Reflections on Twenty Five Years
How could a post like this not begin with clichés? “Where did the time go?” “Time sure flies when you’re having fun!” After 25 years, even these cliché sentiments have turned out to be completely valid. Twenty-five years of sole proprietorship in the same location . . . Monday through Saturday, with doors open for business 58 hours a week. It’s hard to believe, but it’s been 25 years since Harrison Limited officially was born. It was 1992, and things were a bit different.
In 1992, no one had a cell phone. No one had an email address. If you were starting a business and watching your expenses, you even had to worry about spending too much time on a long-distance phone call. There was no social media (gasp!) –no Facebook, no Twitter, no Instagram. No one was using the internet (double gasp!!), and there were certainly no internet sales, because no one had a website. Oh how technology has changed.
Today, we wouldn’t dream of doing business without any of these new tools. Today, they seem essential if not mandatory. I’m not the earliest adopter of new technology, though I was the first guy in my fraternity house to own a CD player (in 1984). But some innovations and new trends have greater payoffs than others, and deciding where to expend your energy to the greatest effect can be difficult. Keeping up with all of this, while also trying to keep a shop open year after year, can sometimes leave a shopkeeper wondering where the real payoff is.
Men’s clothing styles have also changed a great deal in the last 25 years. In 1992, men were just beginning to embrace pleated trousers. Full in fit, with large thigh, knee, and bottom measurements, these trousers draped like the clothes of 1940s icons Fred Astaire and Cary Grant. Shirtings were fuller in the body and jackets, too, had fuller armholes, broader shoulders, and wider lapels. Today, the prevailing trend, as I’m sure most of you are aware, is trim, trimmer, and trimmest. Believe it or not, even this trend isn’t new. A few years ago, a good customer with even better taste, walked into the shop and declared that he wanted all of his new clothing to fit like the suit he was holding in his hand. And what was it? A 25-year-old Norman Hilton suit. I asked him to leave it with me so I could dissect its DNA, and I discovered that every single one of its vital measurements was within 1/8” to the specifications listed on one of our vendors’ “new/old” models.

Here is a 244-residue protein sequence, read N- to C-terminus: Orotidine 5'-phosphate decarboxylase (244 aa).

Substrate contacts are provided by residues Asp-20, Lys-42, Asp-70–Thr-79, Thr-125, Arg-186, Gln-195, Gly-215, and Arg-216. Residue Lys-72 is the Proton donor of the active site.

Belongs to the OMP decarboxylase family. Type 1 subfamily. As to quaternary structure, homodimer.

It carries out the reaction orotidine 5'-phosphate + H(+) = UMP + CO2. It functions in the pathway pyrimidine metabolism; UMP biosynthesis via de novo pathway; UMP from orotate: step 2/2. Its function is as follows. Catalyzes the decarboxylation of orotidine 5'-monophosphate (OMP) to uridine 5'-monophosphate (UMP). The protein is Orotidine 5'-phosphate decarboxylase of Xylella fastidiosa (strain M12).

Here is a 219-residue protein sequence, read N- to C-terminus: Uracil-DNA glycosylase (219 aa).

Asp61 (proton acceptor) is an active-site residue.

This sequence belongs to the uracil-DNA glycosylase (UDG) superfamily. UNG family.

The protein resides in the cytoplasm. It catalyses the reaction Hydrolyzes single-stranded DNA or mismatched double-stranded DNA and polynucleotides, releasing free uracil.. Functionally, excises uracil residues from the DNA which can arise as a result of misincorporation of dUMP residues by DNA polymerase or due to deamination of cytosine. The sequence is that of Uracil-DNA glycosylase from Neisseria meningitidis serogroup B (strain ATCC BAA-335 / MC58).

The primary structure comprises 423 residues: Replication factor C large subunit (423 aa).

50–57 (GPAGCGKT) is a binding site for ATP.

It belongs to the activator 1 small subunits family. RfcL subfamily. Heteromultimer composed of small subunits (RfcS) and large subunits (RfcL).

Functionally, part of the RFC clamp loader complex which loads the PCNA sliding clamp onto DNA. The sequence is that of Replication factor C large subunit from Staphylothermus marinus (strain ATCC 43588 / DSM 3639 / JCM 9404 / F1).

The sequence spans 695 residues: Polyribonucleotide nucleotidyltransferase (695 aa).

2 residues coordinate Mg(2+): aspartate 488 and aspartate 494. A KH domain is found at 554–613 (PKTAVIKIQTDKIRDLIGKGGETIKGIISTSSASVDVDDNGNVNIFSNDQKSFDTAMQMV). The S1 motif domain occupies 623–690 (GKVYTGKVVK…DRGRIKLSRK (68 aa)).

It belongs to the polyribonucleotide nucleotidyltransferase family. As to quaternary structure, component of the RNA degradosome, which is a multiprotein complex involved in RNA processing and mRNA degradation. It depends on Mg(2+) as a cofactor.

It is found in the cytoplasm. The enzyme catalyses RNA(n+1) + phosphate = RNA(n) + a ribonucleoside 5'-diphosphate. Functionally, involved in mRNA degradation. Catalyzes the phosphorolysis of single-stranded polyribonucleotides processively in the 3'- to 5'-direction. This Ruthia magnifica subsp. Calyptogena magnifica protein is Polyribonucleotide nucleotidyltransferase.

Moments like this remind me that “fashion” has never been a word with which I am very comfortable. I think magazines use “fashion” to produce sales. I prefer the term “style,” because style lives inside a person. Fashion can be right or wrong, according to the pundits of the day, but style is always right when it is a natural, authentic extension of a man’s work life, social life, and family life. The key to good style? Just be yourself.
On March 6, 1992, Harrison Limited opened its doors for business for the very first time. On this day, every year for the last 25 years, my sister-in-law, Holly Simmons, has brought me a bottle of wine at the shop to celebrate and encourage me. I often joke that Harrison Limited was born because I’m really good at knowing one thing—how to get dressed in the morning. And now Harrison Limited is a small, semi-proud business that can claim 25 years of legitimate existence because of that one thing. But none of that means anything without remembering the most basic reason for our continued presence in the community: that so many people along the way have made such lasting impressions on my life, and such significant contributions to 25 years of Harrison Limited.
First of all, our staff—though it seems plain wrong to just call them “staff”. For me, it was much, much closer to family. Alex Lockett, Wilson Matthews, Marty Crawford, Bennie Johnson, Mathew King, Calvin Reynolds. Also friends of the shop like Terry Slaughter and David Ytterberg. Each of you and your individual efforts and contributions humble me. I am truly grateful for each of the relationships we have been able to share.
I would be remiss if I did not acknowledge some industry people who have taught me how to conduct business and how to treat people. Woody Appleby, Miller French, the late Sam Jones, Bob Jensen, Rick Montavon. You guys are especially spectacular ambassadors of our increasingly tiny cottage trade. Each of you helps make me stronger.
Finally, but most importantly, you don’t make it 25 years in retail without a family that is loaded with grace and long-suffering. Missed soccer games, late arrivals at recitals, and abbreviated spring breaks are the casualties of owning a small retail business. Oh, and I almost forgot: don’t try to go anywhere during Christmas either. Margaret Ann, Caroline, Courtenay, and Ann Lacey, thank you for your patience. I am truly grateful and am a better man because of each of you.
Thank you for 25 years, from a guy who simply figured out how to be good at getting dressed in the morning.
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